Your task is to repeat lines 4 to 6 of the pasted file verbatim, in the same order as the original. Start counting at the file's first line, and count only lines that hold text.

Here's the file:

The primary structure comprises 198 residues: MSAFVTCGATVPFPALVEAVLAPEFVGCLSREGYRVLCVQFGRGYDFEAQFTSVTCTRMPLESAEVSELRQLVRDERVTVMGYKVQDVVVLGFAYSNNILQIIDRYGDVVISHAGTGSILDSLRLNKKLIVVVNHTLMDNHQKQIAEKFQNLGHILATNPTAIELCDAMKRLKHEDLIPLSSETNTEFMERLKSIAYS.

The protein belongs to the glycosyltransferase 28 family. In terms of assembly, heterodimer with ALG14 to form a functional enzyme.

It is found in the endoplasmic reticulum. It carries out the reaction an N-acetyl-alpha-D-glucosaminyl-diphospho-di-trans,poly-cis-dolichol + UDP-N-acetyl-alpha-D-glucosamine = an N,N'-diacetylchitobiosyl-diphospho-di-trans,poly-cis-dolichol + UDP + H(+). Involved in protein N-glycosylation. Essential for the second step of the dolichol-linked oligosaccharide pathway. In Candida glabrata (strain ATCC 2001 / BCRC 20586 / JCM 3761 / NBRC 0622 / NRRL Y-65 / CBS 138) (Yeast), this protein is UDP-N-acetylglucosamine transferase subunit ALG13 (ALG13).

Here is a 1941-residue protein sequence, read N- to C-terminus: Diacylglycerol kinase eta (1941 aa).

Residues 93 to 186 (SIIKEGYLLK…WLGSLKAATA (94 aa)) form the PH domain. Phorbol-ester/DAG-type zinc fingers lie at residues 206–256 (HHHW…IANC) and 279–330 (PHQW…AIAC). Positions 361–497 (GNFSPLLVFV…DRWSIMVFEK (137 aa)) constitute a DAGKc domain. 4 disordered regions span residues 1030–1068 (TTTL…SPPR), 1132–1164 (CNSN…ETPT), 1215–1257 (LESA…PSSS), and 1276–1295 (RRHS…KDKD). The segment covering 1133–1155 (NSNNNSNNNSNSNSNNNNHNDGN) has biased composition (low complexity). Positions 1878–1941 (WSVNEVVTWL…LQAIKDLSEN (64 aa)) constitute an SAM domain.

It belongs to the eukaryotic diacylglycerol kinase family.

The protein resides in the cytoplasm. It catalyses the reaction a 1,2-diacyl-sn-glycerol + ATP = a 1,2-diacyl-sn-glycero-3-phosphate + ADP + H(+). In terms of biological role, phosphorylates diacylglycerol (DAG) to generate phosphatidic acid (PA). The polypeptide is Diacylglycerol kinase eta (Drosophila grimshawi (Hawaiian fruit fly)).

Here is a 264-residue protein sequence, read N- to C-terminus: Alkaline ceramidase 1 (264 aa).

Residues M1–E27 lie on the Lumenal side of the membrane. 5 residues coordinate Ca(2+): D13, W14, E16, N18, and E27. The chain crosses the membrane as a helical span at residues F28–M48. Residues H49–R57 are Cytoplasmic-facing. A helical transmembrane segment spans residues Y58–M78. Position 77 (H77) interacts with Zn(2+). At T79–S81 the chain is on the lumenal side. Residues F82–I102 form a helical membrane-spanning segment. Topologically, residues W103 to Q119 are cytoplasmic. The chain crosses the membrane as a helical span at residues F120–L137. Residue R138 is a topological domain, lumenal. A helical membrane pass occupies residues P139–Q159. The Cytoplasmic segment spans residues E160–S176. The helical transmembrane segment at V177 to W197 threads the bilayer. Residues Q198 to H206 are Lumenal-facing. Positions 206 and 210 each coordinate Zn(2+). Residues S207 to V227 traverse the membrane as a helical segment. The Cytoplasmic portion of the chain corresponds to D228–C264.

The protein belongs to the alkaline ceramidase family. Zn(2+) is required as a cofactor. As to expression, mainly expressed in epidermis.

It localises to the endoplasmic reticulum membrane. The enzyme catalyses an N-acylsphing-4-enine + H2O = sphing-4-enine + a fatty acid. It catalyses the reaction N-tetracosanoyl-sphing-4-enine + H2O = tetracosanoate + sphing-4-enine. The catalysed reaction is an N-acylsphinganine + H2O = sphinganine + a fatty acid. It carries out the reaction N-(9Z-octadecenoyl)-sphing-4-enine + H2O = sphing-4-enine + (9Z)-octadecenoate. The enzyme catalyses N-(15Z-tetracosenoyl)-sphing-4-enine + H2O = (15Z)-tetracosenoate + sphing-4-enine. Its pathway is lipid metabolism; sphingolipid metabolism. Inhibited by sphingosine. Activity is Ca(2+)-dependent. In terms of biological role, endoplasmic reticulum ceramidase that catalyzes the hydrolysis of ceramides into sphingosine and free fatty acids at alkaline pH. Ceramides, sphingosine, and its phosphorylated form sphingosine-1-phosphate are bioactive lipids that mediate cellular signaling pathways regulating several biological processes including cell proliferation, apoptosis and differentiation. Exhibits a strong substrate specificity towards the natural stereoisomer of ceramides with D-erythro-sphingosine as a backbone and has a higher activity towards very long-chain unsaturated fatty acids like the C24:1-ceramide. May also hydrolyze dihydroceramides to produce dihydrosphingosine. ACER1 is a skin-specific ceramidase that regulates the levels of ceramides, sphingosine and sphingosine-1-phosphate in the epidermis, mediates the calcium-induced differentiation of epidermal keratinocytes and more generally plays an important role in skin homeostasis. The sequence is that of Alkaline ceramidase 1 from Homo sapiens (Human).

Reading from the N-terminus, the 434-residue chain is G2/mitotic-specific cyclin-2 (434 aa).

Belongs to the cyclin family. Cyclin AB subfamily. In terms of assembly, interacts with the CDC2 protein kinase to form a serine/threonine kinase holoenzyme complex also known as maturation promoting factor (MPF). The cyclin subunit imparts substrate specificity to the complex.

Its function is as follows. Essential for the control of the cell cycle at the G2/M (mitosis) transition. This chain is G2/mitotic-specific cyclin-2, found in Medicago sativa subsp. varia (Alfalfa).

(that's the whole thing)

Here is a 1941-residue protein sequence, read N- to C-terminus: Diacylglycerol kinase eta (1941 aa).

Residues 93 to 186 (SIIKEGYLLK…WLGSLKAATA (94 aa)) form the PH domain. Phorbol-ester/DAG-type zinc fingers lie at residues 206–256 (HHHW…IANC) and 279–330 (PHQW…AIAC). Positions 361–497 (GNFSPLLVFV…DRWSIMVFEK (137 aa)) constitute a DAGKc domain. 4 disordered regions span residues 1030–1068 (TTTL…SPPR), 1132–1164 (CNSN…ETPT), 1215–1257 (LESA…PSSS), and 1276–1295 (RRHS…KDKD). The segment covering 1133–1155 (NSNNNSNNNSNSNSNNNNHNDGN) has biased composition (low complexity). Positions 1878–1941 (WSVNEVVTWL…LQAIKDLSEN (64 aa)) constitute an SAM domain.

It belongs to the eukaryotic diacylglycerol kinase family.